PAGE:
Jennifer Lawrence believes that pouring yourself into work you love can help with de-stressing. She says that for her, acting helped her to find a way to “open the door to a universe that [she] understood…and made [her] happy.”

What Stress Looks Like: https://www.psychologytoday.com/us/blog/the-stress-proof-life/201711/stress-doesnt-look-stress-and-thats-problem

Managing Stress: https://www.nami.org/find-support/living-with-a-mental-health-condition/managing-stress

Emergency stress stoppers are actions to help you defuse stress in the moment. You may need different stress stoppers for different situations, and sometimes it helps to combine them. Here are some ideas:

  1. Count to 10 before you speak or react.

  2. Take a few slow, deep breaths until you feel your body unclench a bit.

  3. Go for a walk, even if it’s just to the restroom and back. It can help break the tension and give you a chance to think things through.

  4. Try a quick meditation or prayer to get some perspective.

  5. If it’s not urgent, sleep on it and respond tomorrow.

  6. Take a break to pet the dog, hug a loved one or do something to help someone else.

  7. Work out or do something active.

When stress makes you feel bad, do something that makes you feel good, even if only for 10 or 15 minutes. Some of these activities may work for you:

  • Make art – draw, color, paint, or play a musical instrument.

  • Work on a scrapbook or photo album to focus on good memories.

  • Read a book, short story or magazine.

  • Meet a friend for coffee or a meal.

  • Play a favorite sport like golf, tennis or basketball.

  • Practice a hobby like sewing, knitting, or making jewelry.

  • Play with your kids or pets – outdoors if possible.

  • Listen to music or watch an inspiring performance.

  • Take a walk in nature.

  • Take a relaxing bath and feel the stress wash away.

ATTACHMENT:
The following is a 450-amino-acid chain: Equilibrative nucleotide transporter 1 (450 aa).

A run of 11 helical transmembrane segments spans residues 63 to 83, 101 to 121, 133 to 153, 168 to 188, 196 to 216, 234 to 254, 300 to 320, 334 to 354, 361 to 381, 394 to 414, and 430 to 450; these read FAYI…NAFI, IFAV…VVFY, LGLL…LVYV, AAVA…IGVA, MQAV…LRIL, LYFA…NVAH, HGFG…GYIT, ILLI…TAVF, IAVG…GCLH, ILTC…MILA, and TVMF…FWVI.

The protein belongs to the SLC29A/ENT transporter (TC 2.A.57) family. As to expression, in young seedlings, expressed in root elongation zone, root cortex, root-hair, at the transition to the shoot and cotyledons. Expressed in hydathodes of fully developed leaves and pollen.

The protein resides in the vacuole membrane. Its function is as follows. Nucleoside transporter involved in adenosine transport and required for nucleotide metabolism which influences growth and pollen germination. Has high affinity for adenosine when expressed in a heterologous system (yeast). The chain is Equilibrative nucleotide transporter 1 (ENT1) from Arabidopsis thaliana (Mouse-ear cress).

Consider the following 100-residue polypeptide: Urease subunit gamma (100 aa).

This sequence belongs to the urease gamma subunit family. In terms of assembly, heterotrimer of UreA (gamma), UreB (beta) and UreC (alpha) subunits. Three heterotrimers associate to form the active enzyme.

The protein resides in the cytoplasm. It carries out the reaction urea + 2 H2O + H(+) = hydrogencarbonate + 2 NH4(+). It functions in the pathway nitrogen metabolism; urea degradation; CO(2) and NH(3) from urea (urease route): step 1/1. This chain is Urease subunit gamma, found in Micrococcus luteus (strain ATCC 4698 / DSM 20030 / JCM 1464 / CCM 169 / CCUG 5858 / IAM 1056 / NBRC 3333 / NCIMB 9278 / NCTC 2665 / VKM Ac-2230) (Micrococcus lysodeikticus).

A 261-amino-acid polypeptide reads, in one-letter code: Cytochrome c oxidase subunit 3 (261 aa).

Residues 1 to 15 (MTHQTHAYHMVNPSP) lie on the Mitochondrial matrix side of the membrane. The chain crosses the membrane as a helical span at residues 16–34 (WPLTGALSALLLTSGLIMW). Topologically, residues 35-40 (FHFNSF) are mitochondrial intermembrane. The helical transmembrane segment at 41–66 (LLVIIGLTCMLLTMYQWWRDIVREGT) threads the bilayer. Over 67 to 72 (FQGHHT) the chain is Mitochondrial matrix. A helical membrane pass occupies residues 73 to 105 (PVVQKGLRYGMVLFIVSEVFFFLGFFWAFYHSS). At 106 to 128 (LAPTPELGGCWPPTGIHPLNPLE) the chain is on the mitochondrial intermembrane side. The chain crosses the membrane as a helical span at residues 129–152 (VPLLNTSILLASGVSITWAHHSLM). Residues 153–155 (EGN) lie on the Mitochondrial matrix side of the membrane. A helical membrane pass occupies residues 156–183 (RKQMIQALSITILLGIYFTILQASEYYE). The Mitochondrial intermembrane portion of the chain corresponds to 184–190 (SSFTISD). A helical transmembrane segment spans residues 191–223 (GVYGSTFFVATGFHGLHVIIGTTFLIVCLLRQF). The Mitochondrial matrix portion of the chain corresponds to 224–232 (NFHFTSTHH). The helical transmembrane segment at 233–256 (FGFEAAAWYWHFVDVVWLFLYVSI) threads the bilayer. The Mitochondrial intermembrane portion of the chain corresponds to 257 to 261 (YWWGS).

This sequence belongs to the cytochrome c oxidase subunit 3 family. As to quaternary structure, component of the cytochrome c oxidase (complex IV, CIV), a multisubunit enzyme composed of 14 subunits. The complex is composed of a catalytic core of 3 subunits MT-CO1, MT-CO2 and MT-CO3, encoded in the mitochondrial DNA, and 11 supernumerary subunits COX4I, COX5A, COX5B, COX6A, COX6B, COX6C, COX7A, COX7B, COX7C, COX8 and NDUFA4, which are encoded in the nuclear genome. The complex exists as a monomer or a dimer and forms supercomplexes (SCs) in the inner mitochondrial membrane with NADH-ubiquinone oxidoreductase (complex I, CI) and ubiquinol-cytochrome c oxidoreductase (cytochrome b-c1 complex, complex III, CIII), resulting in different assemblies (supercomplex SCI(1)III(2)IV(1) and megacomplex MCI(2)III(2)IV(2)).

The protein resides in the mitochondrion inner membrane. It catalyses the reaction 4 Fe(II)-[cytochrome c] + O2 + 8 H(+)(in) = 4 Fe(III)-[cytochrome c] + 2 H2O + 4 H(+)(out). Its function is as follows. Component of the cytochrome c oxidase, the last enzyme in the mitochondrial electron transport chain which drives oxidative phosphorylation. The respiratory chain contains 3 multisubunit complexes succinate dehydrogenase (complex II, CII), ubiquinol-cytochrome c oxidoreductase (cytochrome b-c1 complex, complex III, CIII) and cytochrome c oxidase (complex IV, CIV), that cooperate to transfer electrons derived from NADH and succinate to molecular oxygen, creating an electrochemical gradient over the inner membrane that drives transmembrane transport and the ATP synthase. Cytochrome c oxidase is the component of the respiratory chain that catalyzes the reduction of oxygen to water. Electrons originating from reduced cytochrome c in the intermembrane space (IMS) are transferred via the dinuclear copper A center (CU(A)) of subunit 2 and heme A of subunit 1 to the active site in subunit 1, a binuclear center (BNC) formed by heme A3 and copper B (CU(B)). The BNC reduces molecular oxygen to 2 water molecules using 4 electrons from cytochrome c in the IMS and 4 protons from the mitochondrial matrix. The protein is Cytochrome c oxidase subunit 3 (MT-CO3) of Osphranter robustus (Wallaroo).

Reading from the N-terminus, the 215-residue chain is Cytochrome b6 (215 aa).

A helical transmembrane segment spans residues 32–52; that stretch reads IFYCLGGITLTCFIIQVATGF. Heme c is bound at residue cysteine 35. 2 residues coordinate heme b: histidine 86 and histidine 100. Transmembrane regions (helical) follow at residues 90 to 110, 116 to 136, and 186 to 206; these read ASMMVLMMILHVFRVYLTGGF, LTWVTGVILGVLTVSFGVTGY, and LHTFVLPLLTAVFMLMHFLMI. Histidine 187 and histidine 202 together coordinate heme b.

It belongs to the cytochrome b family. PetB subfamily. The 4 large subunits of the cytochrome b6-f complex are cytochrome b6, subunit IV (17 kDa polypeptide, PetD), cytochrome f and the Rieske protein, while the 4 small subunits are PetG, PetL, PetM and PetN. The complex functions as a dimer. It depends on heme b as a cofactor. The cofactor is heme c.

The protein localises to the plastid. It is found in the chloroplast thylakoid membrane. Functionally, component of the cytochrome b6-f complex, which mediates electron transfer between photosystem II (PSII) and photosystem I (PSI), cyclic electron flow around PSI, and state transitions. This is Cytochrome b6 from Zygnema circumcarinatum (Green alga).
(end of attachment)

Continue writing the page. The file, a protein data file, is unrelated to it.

• Meditate or practice yoga.

  • Work in the garden or do a home improvement project.

  • Go for a run or bike ride to clear your head.

The key is to find your groove and make it a practice. You’ll be amazed at how quickly you may start to feel better once you disrupt the cycle of stress.

Al-Anon – Help and Hope for Families and Friends of Alcoholics

https://al-anon.org/

 Al‑Anon is a mutual support program for people whose lives have been affected by someone else’s drinking. By sharing common experiences and applying the Al-Anon principles, families and friends of alcoholics can bring positive changes to their individual situations, whether or not the alcoholic admits the existence of a drinking problem or seeks help.

We can find understanding and support when we share our common experience with each other. Some of us are here because a spouse or partner has struggled with alcoholism. For others, the problem drinker is a parent, child, or grandchild. Sometimes a brother, a sister, or some other friend or relative brings us to Al-Anon. Many of us have had more than one alcoholic family member or friend.

Find support in your area: https://al-anon.org/al-anon-meetings/

Stress Triggers: https://www.psychologytoday.com/us/tests/personality/what-are-your-stress-triggers

PTSD: https://screening.mentalhealthamerica.net/screeningtools/ptsd?ref=n/a&ipiden=1cfb514a3fb6118322d797cabc47e88d&show=1